The Heat Is On! | July's Safety Focus

Prevention of heat stress in workers is important. Employers should provide training to workers so they understand what heat stress is, how it affects their health and safety, and how it can be prevented.

Every year, thousands of workers become sick from occupational heat exposure, and some even die. Workers who are exposed to extreme heat or work in hot environments may be at risk of heat stress. Exposure to extreme heat can result in occupational illnesses and injuries. Heat stress can result in heat stroke, heat exhaustion, heat cramps, or heat rashes. Heat can also increase the risk of injuries in workers as it may result in sweaty palms, fogged safety glasses, and dizziness. Burns may also occur as a result of accidental contact with hot surfaces or steam. Here are some helpful tips on how to address several medical situations that can result from excessive heat exposure.

Warning Signs/Symptoms and Action Steps

Signs/Symptoms of Heat Stress:
• Heavy sweating
• Weakness
• Cold, pale, and clammy skin
• Fast, weak pulse
• Nausea or vomiting
• Fainting

What to do for Heat Stress:
• Move the person to a cooler location
• Have them lie down and loosen clothing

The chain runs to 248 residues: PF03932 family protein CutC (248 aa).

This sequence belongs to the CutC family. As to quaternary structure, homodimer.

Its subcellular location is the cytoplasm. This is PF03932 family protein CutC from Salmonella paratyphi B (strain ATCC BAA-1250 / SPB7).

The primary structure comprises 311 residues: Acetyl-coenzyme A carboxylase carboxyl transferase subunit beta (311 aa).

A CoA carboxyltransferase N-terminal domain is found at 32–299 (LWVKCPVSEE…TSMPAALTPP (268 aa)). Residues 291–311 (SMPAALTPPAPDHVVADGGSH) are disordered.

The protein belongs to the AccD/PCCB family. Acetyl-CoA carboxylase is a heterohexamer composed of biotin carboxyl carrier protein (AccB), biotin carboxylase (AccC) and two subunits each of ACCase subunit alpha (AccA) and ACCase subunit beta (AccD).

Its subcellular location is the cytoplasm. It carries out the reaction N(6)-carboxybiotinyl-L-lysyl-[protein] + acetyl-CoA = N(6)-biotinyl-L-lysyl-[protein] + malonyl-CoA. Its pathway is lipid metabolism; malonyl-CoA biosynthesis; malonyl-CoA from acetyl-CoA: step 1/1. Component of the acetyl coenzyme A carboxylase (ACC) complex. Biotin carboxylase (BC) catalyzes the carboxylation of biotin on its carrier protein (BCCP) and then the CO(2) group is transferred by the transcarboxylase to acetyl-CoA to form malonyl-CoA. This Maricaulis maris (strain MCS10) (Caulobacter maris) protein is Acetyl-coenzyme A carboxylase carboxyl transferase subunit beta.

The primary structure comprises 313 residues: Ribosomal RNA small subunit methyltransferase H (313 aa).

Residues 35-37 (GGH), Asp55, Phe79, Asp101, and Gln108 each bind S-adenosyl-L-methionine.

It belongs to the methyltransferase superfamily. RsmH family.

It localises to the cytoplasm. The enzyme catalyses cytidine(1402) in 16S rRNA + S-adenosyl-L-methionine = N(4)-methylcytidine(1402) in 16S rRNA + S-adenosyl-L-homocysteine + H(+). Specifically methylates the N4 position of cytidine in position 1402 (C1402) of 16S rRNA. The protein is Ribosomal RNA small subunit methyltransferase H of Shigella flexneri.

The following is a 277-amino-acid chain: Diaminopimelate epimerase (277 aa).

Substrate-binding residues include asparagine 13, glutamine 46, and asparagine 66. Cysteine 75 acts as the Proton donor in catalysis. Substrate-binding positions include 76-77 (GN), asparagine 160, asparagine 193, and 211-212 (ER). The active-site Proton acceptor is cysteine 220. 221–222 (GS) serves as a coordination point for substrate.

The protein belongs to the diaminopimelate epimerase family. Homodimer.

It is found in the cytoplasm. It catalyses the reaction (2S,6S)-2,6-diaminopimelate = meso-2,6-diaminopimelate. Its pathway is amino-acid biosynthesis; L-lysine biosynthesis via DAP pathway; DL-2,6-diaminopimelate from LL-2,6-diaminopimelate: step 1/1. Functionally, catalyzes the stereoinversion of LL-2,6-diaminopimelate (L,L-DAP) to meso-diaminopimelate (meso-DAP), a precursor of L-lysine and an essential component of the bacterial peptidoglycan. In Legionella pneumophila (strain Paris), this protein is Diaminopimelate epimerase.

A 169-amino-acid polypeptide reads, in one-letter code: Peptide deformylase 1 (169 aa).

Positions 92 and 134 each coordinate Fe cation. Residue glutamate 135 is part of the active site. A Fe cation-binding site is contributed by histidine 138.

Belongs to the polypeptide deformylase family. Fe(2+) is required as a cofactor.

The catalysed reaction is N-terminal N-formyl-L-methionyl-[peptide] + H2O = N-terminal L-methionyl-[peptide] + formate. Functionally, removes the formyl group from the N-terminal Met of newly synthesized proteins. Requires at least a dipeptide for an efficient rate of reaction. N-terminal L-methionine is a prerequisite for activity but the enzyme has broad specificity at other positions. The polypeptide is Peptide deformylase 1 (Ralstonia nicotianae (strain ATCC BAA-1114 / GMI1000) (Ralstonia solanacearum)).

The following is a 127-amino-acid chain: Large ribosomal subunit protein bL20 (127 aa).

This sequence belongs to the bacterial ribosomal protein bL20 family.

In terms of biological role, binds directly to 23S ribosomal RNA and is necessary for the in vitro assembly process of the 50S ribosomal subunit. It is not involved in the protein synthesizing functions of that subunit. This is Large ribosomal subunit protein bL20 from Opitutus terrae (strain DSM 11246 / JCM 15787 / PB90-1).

• Apply cool, wet clothing to as much of their body as possible
• Have them sip water
• If the individual has vomited and it continues, seek medical help IMMEDIATELY!

Signs/Symptoms of Heat Stroke:
• High body temperature
• Hot, red, dry, or moist skin
• Rapid and strong pulse
• Possible unconsciousness

What to do for Heat Stroke:
• Call 911 immediately. This is a medical emergency!
• Move the person to a cooler environment
• Reduce the person’s body temperature with cool cloths or even a cold bath

Protect Yourself

• Know the signs/symptoms of heat illnesses; monitor yourself and others; use a buddy system.
• Block out direct sun and other heat sources.
• Drink plenty of fluids! Drink often, and BEFORE you are thirsty.
• Avoid beverages containing alcohol or caffeine.
• Wear lightweight, light colored, loose-fitting clothes.
• Limit your outdoor activity to morning and evening hours when temperatures tend to be lower.

Following this guidance can help ensure you and our workforce stay safe during exposure to excessive heat this summer!

Remember, safety begins with you!

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